Sexual oppression against the Maasai woman: a major focus on FGM and forced marriages and their recurrent consequences adversely affecting her sexual worth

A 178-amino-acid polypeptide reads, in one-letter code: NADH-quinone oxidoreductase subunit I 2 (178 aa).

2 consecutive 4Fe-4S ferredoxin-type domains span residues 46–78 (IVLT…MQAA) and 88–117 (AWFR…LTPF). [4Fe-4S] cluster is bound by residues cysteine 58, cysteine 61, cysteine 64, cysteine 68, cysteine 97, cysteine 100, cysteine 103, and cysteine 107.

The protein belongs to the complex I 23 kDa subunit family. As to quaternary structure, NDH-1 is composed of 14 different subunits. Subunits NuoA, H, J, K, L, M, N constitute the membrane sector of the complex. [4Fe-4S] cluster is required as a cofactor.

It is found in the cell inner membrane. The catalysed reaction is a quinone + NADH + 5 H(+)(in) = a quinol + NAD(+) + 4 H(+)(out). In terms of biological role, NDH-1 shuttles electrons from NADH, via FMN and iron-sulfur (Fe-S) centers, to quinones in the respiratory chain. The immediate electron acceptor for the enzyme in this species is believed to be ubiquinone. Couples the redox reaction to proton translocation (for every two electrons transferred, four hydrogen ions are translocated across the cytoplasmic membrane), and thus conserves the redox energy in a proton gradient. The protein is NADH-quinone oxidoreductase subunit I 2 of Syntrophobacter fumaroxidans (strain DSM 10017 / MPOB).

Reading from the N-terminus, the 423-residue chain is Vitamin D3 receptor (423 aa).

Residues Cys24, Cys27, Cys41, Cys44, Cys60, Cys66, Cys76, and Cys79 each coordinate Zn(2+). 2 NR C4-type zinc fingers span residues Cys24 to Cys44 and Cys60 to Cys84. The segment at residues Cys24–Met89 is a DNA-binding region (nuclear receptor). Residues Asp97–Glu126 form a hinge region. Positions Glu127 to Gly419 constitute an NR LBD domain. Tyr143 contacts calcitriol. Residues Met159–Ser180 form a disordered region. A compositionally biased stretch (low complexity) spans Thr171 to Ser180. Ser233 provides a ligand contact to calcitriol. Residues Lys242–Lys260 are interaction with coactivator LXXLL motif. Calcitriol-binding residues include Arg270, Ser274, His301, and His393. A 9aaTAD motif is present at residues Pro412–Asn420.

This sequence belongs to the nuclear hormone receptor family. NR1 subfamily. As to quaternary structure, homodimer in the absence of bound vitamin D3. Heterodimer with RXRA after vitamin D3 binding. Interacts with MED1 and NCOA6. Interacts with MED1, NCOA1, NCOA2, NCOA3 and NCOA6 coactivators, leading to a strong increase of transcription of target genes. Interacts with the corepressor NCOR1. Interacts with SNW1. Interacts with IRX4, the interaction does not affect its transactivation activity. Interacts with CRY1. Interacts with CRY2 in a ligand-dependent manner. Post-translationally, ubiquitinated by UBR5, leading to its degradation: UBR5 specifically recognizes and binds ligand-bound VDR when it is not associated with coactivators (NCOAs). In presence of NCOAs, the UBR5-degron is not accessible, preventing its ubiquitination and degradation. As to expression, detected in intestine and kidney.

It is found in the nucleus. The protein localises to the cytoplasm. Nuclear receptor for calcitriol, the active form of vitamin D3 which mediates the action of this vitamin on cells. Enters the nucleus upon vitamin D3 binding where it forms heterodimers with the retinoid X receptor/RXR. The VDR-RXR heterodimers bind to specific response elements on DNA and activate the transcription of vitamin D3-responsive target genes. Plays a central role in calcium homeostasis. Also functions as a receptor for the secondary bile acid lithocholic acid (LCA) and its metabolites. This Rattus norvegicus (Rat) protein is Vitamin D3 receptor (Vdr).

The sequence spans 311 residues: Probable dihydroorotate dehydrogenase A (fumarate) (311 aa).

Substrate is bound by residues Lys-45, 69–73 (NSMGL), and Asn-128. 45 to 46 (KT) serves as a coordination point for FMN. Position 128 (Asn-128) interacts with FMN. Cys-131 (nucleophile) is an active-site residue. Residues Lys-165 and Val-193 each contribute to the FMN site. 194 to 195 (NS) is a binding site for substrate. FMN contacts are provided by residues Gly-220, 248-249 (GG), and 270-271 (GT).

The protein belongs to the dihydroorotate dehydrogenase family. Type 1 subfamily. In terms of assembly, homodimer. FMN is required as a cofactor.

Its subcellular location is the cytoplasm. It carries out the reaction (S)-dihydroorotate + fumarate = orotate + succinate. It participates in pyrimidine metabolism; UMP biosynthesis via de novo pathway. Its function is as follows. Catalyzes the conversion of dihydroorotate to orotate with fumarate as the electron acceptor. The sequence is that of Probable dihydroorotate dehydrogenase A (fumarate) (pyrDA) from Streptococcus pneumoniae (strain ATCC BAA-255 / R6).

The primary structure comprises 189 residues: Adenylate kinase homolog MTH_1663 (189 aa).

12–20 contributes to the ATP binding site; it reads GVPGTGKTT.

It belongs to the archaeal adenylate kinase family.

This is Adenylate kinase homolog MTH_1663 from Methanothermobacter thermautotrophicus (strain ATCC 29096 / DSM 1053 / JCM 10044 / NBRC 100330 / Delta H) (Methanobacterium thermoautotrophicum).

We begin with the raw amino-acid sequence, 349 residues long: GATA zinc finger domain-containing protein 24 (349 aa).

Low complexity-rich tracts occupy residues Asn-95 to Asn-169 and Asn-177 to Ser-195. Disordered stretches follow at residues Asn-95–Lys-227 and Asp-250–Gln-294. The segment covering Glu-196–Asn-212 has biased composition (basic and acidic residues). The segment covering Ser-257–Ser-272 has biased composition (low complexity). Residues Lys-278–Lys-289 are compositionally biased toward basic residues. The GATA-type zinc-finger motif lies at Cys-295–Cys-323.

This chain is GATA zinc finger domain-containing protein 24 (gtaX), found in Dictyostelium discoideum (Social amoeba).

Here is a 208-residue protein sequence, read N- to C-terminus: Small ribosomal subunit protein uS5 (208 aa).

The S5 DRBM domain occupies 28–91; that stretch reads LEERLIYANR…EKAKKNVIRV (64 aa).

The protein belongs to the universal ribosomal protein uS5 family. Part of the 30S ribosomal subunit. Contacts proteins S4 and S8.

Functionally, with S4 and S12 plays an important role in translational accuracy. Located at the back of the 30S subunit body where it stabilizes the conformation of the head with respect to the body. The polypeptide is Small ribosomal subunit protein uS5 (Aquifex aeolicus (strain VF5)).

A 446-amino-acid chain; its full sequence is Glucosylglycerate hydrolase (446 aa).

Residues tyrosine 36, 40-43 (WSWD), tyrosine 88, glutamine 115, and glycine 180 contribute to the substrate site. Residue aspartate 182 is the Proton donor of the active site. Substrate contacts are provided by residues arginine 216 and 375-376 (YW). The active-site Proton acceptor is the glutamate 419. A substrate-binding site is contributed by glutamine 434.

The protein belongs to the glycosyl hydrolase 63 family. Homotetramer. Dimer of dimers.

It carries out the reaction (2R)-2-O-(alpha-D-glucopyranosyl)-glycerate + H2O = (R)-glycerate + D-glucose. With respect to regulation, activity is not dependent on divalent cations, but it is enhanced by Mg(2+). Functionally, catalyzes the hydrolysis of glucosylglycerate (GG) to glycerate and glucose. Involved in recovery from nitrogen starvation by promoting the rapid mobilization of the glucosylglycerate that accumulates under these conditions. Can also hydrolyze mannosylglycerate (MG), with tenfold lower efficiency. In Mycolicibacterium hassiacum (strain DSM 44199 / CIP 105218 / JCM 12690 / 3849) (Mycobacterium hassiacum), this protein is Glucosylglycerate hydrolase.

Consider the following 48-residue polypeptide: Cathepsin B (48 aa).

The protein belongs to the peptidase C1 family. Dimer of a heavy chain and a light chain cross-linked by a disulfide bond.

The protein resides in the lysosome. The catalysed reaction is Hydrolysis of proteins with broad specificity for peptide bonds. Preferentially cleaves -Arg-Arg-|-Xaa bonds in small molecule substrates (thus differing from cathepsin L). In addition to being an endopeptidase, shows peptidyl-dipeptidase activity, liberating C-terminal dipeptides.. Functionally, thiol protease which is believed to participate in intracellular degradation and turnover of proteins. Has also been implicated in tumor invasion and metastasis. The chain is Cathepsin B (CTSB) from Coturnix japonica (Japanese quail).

For a long time women have been regarded as second class in all societies across the world and though the problems faced by each group/society take different forms each and every woman has an issue which needs to be addressed by law. To this end, the Maasai woman is not in any way peculiaronly a study model. Women in the Maasai community are generally regarded as inferior to men. They are regarded as property and expected to bow to the expectations of their men and to treat them as their masters. They are taught from childhood that males were considered to be superior. This attitude has invaded every aspect of these women's relations to their male counterparts and to a great extent their sexuality has been left to the control of men. It is against this traditional background that I propose to look at the status of the Maasai woman and the effects of traditional attitudes and practices on her sexuality. It is necessary to understand that women/girls are socialized from the very beginning to accept their situation and the ideology of male supremacy, which makes them prey to a whole range of discriminatory practices 1 Eradication of gender discrimination with regard to the employment and control of the woman's sexuality calls for the recognition of the discriminatory practices and the actions to remedy their effects and to establish safeguards against perpetuation. There is a dire need to look into the laws governing family relations (marriage laws) and reform those that are oppressive. Law can be used to reinforce or give permanence to certain social injustices leading to the marginalization of certain groups of people. This legal systems can also become obstacles when change is required by the oppressed thus necessitating a further look into what injustices are intertwined within the legal systems and the extent of their operation.